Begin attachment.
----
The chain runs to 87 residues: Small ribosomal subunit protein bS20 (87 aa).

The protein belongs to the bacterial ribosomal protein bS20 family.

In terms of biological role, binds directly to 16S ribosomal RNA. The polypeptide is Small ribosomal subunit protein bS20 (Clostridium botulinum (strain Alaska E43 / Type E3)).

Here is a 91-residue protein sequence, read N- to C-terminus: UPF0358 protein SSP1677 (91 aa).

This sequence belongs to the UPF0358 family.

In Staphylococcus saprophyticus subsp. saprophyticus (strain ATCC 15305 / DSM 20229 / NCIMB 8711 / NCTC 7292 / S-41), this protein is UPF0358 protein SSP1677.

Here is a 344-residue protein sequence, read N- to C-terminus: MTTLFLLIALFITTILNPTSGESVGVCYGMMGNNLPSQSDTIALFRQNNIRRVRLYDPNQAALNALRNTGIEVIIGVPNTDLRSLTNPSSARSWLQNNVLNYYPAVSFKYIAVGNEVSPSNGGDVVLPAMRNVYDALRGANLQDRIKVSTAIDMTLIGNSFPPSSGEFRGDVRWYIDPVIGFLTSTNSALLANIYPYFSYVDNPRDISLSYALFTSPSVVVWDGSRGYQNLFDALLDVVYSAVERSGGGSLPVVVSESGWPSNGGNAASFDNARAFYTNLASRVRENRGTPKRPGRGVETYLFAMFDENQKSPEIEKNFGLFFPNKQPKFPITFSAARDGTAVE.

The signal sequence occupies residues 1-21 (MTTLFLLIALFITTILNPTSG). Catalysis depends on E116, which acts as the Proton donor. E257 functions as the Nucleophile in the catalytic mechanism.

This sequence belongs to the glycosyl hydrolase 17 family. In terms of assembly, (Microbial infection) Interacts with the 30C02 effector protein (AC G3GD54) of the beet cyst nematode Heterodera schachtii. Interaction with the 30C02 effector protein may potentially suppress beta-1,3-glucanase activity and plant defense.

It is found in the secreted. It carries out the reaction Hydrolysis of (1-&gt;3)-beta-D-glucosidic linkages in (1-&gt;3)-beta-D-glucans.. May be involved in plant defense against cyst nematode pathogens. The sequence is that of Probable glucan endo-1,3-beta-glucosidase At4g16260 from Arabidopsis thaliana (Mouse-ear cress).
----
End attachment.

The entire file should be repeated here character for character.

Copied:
The chain runs to 87 residues: Small ribosomal subunit protein bS20 (87 aa).

The protein belongs to the bacterial ribosomal protein bS20 family.

In terms of biological role, binds directly to 16S ribosomal RNA. The polypeptide is Small ribosomal subunit protein bS20 (Clostridium botulinum (strain Alaska E43 / Type E3)).

Here is a 91-residue protein sequence, read N- to C-terminus: UPF0358 protein SSP1677 (91 aa).

This sequence belongs to the UPF0358 family.

In Staphylococcus saprophyticus subsp. saprophyticus (strain ATCC 15305 / DSM 20229 / NCIMB 8711 / NCTC 7292 / S-41), this protein is UPF0358 protein SSP1677.

Here is a 344-residue protein sequence, read N- to C-terminus: MTTLFLLIALFITTILNPTSGESVGVCYGMMGNNLPSQSDTIALFRQNNIRRVRLYDPNQAALNALRNTGIEVIIGVPNTDLRSLTNPSSARSWLQNNVLNYYPAVSFKYIAVGNEVSPSNGGDVVLPAMRNVYDALRGANLQDRIKVSTAIDMTLIGNSFPPSSGEFRGDVRWYIDPVIGFLTSTNSALLANIYPYFSYVDNPRDISLSYALFTSPSVVVWDGSRGYQNLFDALLDVVYSAVERSGGGSLPVVVSESGWPSNGGNAASFDNARAFYTNLASRVRENRGTPKRPGRGVETYLFAMFDENQKSPEIEKNFGLFFPNKQPKFPITFSAARDGTAVE.

The signal sequence occupies residues 1-21 (MTTLFLLIALFITTILNPTSG). Catalysis depends on E116, which acts as the Proton donor. E257 functions as the Nucleophile in the catalytic mechanism.

This sequence belongs to the glycosyl hydrolase 17 family. In terms of assembly, (Microbial infection) Interacts with the 30C02 effector protein (AC G3GD54) of the beet cyst nematode Heterodera schachtii. Interaction with the 30C02 effector protein may potentially suppress beta-1,3-glucanase activity and plant defense.

It is found in the secreted. It carries out the reaction Hydrolysis of (1-&gt;3)-beta-D-glucosidic linkages in (1-&gt;3)-beta-D-glucans.. May be involved in plant defense against cyst nematode pathogens. The sequence is that of Probable glucan endo-1,3-beta-glucosidase At4g16260 from Arabidopsis thaliana (Mouse-ear cress).